Wednesday, June 4, 2014

Lessons for Corporate Education Reformers from Hamilton Township, NJ

Hamilton Township, New Jersey Schools Superintendent, James Parla, took a brave step the other day when he addressed the issue of defacto segregation in his school district. According to an article on the school leader said:

“Test scores are lagging and schools are crumbling and, more often than not, those conditions are at schools with large minority populations… [Parla] urged the school board to find ways to address "de facto segregation" in the district's 24 schools as it looks toward new school construction and redistricting.”

Good for Superintendent Parla for taking this stand publicly and good for the Hamilton Township School Board if they attempt to wrestle with the issue. Solutions will not come easily.

Hamilton Township is in many ways a microcosm of the issue of segregation in many urban areas. Hamilton is a large school district that borders the struggling city of Trenton on one side and wealthy suburbs of Robbinsville and West Windsor on the other. It will be no surprise that the relatively poor sections (with high concentrations of minorities) of Hamilton are near Trenton, while the relatively well-off (and white) sections of Hamilton border Robbinsville and West Windsor.

This geographic reality has led to segregated schools. Parla somewhat disingenuously said this was “not intentional”, but a reality. Perhaps. Certainly, it is in part a factor of socio-economics and geography. Almost certainly it is also a by-product of discriminatory real estate practices in the past. Nicholas Lippa, writing in the NCRP eJournal, summarizes the research on this topic:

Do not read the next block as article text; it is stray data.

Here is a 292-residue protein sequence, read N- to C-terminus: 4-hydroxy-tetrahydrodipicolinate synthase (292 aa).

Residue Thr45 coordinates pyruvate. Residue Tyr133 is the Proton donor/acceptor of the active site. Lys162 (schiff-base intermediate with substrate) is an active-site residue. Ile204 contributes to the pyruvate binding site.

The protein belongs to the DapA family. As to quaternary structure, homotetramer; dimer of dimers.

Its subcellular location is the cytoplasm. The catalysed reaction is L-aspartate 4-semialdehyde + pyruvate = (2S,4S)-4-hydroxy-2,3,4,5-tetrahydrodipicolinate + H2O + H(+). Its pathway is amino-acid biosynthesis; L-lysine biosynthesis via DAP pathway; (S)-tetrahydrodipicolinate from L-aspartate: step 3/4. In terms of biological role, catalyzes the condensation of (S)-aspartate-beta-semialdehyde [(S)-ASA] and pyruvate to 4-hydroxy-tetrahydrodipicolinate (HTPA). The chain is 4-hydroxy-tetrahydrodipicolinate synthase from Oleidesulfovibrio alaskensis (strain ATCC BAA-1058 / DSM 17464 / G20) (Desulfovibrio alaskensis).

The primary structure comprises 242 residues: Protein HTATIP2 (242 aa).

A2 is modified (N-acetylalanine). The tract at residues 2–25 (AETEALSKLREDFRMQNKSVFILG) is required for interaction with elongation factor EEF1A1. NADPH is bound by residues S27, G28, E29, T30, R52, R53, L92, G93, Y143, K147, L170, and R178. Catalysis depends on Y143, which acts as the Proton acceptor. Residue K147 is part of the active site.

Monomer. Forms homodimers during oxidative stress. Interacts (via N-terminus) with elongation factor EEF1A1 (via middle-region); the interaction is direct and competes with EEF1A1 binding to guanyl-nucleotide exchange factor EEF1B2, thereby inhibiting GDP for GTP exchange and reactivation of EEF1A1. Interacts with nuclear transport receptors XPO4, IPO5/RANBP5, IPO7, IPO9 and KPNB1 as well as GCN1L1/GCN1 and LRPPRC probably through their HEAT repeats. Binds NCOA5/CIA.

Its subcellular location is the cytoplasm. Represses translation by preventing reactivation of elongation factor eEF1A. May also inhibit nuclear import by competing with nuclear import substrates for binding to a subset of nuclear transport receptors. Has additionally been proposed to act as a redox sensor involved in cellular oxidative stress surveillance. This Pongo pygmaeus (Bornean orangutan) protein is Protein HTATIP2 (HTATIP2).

“The housing market in the United States has a long history of discriminatory practices that has excluded people of color from integrating into more affluent neighborhoods and communities, which in turn, has led to the subordination of people of color.”

Even a cursory look at Hamilton Township schools puts a lie to the narrative of the corporate education reformers notion of “no excuses” education and poverty as just an excuse for the failures of teachers to provide a proper education to children and the failure of unions to police their own.

Let’s look at two elementary schools in Hamilton first. Greenwood Elementary, just across the border from Trenton, has a 96% minority population and 80% on free or reduced lunch (a typical measure of poverty). The school building is 96 years old and falling apart. At Greenwood, students scored in the 37th percentile in English/Language Arts (ELA) and at the 67th percentile in math on the New Jersey ASK standardized tests.

On the other side of the township, Alexander Elementary has 26% minority children and 15% on free or reduced lunch. Its NJASK scores are in the 75th percentile in ELA and 81st percentile in math.